- Text smaller
- Text bigger
Editor’s note: Joseph Farah’s G2 Bulletin is an online, subscription intelligence news service from the creator of WorldNetDaily.com – a journalist who has been developing sources around the world for almost 30 years.
It looks like there is going to be a second “showdown at the OK Corral” in Tombstone, Ariz., April 1.
A leader of the violent, terror-connected Latin American gang Mara Salvatruchas, Ebner Anivel Rivera-Paz, has reportedly issued orders from federal prison to members of his international criminal organization to teach a lesson to a group of Americans taking border control into their own hands.
The American civilians, known as the “Minutemen,” say they have some 750 volunteers ready to show up in Tombstone to start policing the border and dealing with illegal immigration.
The Mara Salvatruchas, founded in Los Angeles, has become one of the most violent and widespread gangs throughout South America, the U.S. and even Canada. Many of its members and leaders have been deported from the U.S., but the group is said to be deeply involved in cross-border arms-running and drug-smuggling operations, according to U.S. law enforcement sources.
Lately, the gang has joined forces with former members of the Farabundo Mart? National Liberation Front, a radical terrorist group, and some U.S. intelligence sources say they may also be cooperating with Islamic terrorist groups – including al-Qaida.
Meanwhile, the Minutemen hope to form a group of civilians from all walks of life to patrol the border day and night – even with the threat of such violence. Their goal is stop the flow of illegal immigration through the Arizona-Mexico border, the biggest entry point into the U.S.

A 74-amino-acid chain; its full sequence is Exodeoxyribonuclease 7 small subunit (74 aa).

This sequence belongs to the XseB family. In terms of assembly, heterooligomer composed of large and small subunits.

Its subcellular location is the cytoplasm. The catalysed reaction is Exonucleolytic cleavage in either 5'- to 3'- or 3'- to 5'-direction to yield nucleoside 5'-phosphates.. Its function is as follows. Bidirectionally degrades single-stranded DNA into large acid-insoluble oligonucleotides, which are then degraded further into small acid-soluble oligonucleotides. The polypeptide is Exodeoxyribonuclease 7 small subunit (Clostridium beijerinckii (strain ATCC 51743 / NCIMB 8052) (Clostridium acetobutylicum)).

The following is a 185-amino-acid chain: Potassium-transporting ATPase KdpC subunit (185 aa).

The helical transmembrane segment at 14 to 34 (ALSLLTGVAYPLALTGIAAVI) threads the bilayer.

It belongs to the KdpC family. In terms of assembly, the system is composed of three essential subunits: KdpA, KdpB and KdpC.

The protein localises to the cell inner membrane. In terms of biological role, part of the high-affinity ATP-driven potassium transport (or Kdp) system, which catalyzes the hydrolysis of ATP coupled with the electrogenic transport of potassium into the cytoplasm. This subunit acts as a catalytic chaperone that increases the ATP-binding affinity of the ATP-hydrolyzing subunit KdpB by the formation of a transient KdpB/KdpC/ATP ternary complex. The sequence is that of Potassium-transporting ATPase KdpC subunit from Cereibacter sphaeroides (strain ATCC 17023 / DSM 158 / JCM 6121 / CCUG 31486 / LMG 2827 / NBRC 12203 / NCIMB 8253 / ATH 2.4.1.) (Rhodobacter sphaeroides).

Jim Gilchrist of Orange County, Calif., is leading the project.
“I struck the mother lode of nationalism,” he told a local TV station. “I thought I would be lucky to get 12 volunteers. In six months, I’ve gotten almost 500.”
The target is a 230-mile stretch of desert along the Arizona-Mexico border. Some people call the area “America’s Open Door.” Along this section of the border, more than 43 percent of all illegal entries to the U.S. take place.
Last year, the Tucson Border Patrol apprehended 491,000. But for every person caught, immigration sources say, at least five walk in undetected.
“We’re going to set up at least 40 maybe 80 outposts, four to six people per outpost 24/7, looking for people who are infiltrating over that border,” said Gilchrist.
To do this, Gilchrist is amassing people from all walks of life to spend a month camped out on the border.
But some say taking the work of border patrol into their own hands could be deadly. While Gilchrist stresses non-violence, he doesn’t rule out the possibility that many of his volunteers will be armed.
“Ten percent of our members are retired law enforcement officers who have a right to carry a concealed weapon. They probably will carry and you won’t know it,” he said.
But Andy Adame with the U.S. Border Patrol in Tucson warned “people are going to get hurt.” Adame said many of these volunteers don’t know what they’re in for.
“When you have untrained civilians, that are armed, that are out in the middle of the desert, in the middle of the night, in the dark, and they meet up with one of these smuggling organizations … you’re going to have a gun fight,” said Adame.
Border patrol agents have seen a growing problem with violence in recent years. Agents have been attacked by frustrated smugglers with rocks, bricks, even automatic weapons.
According to authorities, violence along the Tucson sector has climbed to an all-time high.
“Bringing untrained civilians into this border environment is a recipe for disaster,” said Adame.
But that has not deterred many of the volunteers.
The Minutemen even have an air force. They plan to use about two dozen aircraft to patrol the skies near the border.
Rivera-Paz was arrested three weeks ago and is accused of murdering more than two dozen people in Honduras. He was wanted in connection with the December bus massacre of 28 people, including six children, in San Pedro Sula, Honduras.
The Mara Salvatruchas identify themselves with tattoos, such as “MS” or the numbers 13 and 18, signifying their relationship to the gang. The gang formed in the United States in the 1980s in a Los Angeles prison. The 13 and 18 signify the city streets in L.A. where they hung out.
U.S. officials are concerned the gang members might help sneak al-Qaida terrorists into America.
Rivera-Paz was charged with illegally entering the United States after being deported, but is expected to be extradited to Honduras to face charges in connection with the bus massacre.